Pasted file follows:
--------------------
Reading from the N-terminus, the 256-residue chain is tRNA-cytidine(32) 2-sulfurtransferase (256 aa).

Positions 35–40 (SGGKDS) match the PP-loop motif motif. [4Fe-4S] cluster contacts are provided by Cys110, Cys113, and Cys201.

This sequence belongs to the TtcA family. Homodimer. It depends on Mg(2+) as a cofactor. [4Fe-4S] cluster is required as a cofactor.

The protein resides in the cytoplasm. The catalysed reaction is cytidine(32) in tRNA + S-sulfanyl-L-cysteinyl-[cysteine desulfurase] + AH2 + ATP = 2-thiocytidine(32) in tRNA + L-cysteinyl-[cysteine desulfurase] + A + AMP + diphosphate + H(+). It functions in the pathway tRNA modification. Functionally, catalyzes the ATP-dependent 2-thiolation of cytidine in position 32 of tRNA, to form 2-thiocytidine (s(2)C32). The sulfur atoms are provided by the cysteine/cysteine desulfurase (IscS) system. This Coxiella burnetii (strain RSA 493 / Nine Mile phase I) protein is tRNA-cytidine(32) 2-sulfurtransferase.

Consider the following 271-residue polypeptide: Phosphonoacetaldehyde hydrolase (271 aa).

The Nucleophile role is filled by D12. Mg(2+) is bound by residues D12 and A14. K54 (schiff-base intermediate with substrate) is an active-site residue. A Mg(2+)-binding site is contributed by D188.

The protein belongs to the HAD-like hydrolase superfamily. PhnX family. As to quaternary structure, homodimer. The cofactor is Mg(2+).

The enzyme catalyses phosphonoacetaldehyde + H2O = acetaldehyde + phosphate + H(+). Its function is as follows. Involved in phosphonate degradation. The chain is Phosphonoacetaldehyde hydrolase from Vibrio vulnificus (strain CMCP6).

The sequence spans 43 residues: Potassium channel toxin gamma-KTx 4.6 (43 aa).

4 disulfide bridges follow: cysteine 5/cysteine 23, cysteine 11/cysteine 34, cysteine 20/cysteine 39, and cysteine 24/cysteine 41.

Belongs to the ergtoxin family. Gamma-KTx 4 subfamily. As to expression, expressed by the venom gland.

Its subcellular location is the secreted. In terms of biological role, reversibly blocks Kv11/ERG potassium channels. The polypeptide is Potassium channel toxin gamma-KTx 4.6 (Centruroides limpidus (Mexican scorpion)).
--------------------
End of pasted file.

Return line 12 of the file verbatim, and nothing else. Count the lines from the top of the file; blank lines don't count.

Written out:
Its subcellular location is the secreted. In terms of biological role, reversibly blocks Kv11/ERG potassium channels. The polypeptide is Potassium channel toxin gamma-KTx 4.6 (Centruroides limpidus (Mexican scorpion)).